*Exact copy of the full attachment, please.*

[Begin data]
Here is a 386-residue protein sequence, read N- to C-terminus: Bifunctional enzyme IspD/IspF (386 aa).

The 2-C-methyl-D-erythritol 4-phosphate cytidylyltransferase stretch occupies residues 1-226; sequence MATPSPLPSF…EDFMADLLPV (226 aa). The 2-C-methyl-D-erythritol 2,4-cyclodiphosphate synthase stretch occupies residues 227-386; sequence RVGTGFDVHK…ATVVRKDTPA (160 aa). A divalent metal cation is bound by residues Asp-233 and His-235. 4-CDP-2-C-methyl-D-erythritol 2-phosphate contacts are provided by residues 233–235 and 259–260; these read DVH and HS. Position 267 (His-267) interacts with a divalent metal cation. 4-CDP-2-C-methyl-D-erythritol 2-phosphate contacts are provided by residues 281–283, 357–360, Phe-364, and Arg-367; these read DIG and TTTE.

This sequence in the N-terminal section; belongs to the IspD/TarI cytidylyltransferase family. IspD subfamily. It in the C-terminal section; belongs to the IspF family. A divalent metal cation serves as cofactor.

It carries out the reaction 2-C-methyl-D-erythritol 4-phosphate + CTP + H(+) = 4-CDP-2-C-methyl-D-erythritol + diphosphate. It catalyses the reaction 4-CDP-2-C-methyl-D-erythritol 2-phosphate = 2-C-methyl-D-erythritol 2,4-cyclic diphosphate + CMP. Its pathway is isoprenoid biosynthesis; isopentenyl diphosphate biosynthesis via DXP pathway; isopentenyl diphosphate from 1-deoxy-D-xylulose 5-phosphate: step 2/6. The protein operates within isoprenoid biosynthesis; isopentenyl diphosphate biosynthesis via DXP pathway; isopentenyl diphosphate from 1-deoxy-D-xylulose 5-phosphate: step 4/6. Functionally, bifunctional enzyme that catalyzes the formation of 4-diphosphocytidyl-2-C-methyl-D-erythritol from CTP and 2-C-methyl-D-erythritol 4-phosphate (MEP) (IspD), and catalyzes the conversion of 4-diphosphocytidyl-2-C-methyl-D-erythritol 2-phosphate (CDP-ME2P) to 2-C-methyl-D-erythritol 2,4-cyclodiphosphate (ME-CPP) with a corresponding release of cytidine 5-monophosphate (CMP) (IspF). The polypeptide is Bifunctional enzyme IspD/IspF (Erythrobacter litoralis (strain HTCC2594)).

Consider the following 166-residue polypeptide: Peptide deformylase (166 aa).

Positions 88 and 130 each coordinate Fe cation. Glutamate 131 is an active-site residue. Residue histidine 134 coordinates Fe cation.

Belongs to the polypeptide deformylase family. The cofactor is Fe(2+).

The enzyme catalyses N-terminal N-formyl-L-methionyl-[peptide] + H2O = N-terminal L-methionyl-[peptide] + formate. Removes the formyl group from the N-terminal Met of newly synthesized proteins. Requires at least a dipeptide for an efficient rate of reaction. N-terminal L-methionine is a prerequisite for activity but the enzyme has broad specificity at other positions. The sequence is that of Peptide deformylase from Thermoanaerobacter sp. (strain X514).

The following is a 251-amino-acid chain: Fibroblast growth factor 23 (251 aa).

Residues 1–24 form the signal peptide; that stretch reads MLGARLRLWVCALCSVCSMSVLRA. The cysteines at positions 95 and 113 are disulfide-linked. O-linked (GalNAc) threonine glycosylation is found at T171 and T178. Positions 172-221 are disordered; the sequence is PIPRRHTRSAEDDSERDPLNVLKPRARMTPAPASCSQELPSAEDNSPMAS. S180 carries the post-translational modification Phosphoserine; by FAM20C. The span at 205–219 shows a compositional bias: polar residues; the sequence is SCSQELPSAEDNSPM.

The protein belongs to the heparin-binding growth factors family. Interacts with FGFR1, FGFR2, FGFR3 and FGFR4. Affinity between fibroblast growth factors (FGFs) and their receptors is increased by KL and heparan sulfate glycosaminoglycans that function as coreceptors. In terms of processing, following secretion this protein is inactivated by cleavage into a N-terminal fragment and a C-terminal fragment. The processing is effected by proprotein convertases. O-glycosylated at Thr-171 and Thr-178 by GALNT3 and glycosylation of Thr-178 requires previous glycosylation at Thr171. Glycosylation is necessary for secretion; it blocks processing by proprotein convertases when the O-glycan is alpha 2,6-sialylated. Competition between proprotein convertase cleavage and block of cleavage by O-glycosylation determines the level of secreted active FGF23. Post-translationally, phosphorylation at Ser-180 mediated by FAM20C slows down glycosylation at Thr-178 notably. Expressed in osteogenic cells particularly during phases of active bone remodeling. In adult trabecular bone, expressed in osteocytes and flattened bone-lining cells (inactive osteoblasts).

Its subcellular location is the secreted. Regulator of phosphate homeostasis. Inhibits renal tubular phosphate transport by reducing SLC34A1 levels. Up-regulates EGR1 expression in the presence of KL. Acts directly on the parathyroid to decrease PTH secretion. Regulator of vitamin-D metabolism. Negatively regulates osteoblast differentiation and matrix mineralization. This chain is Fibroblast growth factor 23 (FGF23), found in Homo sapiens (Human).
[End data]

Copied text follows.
Here is a 386-residue protein sequence, read N- to C-terminus: Bifunctional enzyme IspD/IspF (386 aa).

The 2-C-methyl-D-erythritol 4-phosphate cytidylyltransferase stretch occupies residues 1-226; sequence MATPSPLPSF…EDFMADLLPV (226 aa). The 2-C-methyl-D-erythritol 2,4-cyclodiphosphate synthase stretch occupies residues 227-386; sequence RVGTGFDVHK…ATVVRKDTPA (160 aa). A divalent metal cation is bound by residues Asp-233 and His-235. 4-CDP-2-C-methyl-D-erythritol 2-phosphate contacts are provided by residues 233–235 and 259–260; these read DVH and HS. Position 267 (His-267) interacts with a divalent metal cation. 4-CDP-2-C-methyl-D-erythritol 2-phosphate contacts are provided by residues 281–283, 357–360, Phe-364, and Arg-367; these read DIG and TTTE.

This sequence in the N-terminal section; belongs to the IspD/TarI cytidylyltransferase family. IspD subfamily. It in the C-terminal section; belongs to the IspF family. A divalent metal cation serves as cofactor.

It carries out the reaction 2-C-methyl-D-erythritol 4-phosphate + CTP + H(+) = 4-CDP-2-C-methyl-D-erythritol + diphosphate. It catalyses the reaction 4-CDP-2-C-methyl-D-erythritol 2-phosphate = 2-C-methyl-D-erythritol 2,4-cyclic diphosphate + CMP. Its pathway is isoprenoid biosynthesis; isopentenyl diphosphate biosynthesis via DXP pathway; isopentenyl diphosphate from 1-deoxy-D-xylulose 5-phosphate: step 2/6. The protein operates within isoprenoid biosynthesis; isopentenyl diphosphate biosynthesis via DXP pathway; isopentenyl diphosphate from 1-deoxy-D-xylulose 5-phosphate: step 4/6. Functionally, bifunctional enzyme that catalyzes the formation of 4-diphosphocytidyl-2-C-methyl-D-erythritol from CTP and 2-C-methyl-D-erythritol 4-phosphate (MEP) (IspD), and catalyzes the conversion of 4-diphosphocytidyl-2-C-methyl-D-erythritol 2-phosphate (CDP-ME2P) to 2-C-methyl-D-erythritol 2,4-cyclodiphosphate (ME-CPP) with a corresponding release of cytidine 5-monophosphate (CMP) (IspF). The polypeptide is Bifunctional enzyme IspD/IspF (Erythrobacter litoralis (strain HTCC2594)).

Consider the following 166-residue polypeptide: Peptide deformylase (166 aa).

Positions 88 and 130 each coordinate Fe cation. Glutamate 131 is an active-site residue. Residue histidine 134 coordinates Fe cation.

Belongs to the polypeptide deformylase family. The cofactor is Fe(2+).

The enzyme catalyses N-terminal N-formyl-L-methionyl-[peptide] + H2O = N-terminal L-methionyl-[peptide] + formate. Removes the formyl group from the N-terminal Met of newly synthesized proteins. Requires at least a dipeptide for an efficient rate of reaction. N-terminal L-methionine is a prerequisite for activity but the enzyme has broad specificity at other positions. The sequence is that of Peptide deformylase from Thermoanaerobacter sp. (strain X514).

The following is a 251-amino-acid chain: Fibroblast growth factor 23 (251 aa).

Residues 1–24 form the signal peptide; that stretch reads MLGARLRLWVCALCSVCSMSVLRA. The cysteines at positions 95 and 113 are disulfide-linked. O-linked (GalNAc) threonine glycosylation is found at T171 and T178. Positions 172-221 are disordered; the sequence is PIPRRHTRSAEDDSERDPLNVLKPRARMTPAPASCSQELPSAEDNSPMAS. S180 carries the post-translational modification Phosphoserine; by FAM20C. The span at 205–219 shows a compositional bias: polar residues; the sequence is SCSQELPSAEDNSPM.

The protein belongs to the heparin-binding growth factors family. Interacts with FGFR1, FGFR2, FGFR3 and FGFR4. Affinity between fibroblast growth factors (FGFs) and their receptors is increased by KL and heparan sulfate glycosaminoglycans that function as coreceptors. In terms of processing, following secretion this protein is inactivated by cleavage into a N-terminal fragment and a C-terminal fragment. The processing is effected by proprotein convertases. O-glycosylated at Thr-171 and Thr-178 by GALNT3 and glycosylation of Thr-178 requires previous glycosylation at Thr171. Glycosylation is necessary for secretion; it blocks processing by proprotein convertases when the O-glycan is alpha 2,6-sialylated. Competition between proprotein convertase cleavage and block of cleavage by O-glycosylation determines the level of secreted active FGF23. Post-translationally, phosphorylation at Ser-180 mediated by FAM20C slows down glycosylation at Thr-178 notably. Expressed in osteogenic cells particularly during phases of active bone remodeling. In adult trabecular bone, expressed in osteocytes and flattened bone-lining cells (inactive osteoblasts).

Its subcellular location is the secreted. Regulator of phosphate homeostasis. Inhibits renal tubular phosphate transport by reducing SLC34A1 levels. Up-regulates EGR1 expression in the presence of KL. Acts directly on the parathyroid to decrease PTH secretion. Regulator of vitamin-D metabolism. Negatively regulates osteoblast differentiation and matrix mineralization. This chain is Fibroblast growth factor 23 (FGF23), found in Homo sapiens (Human).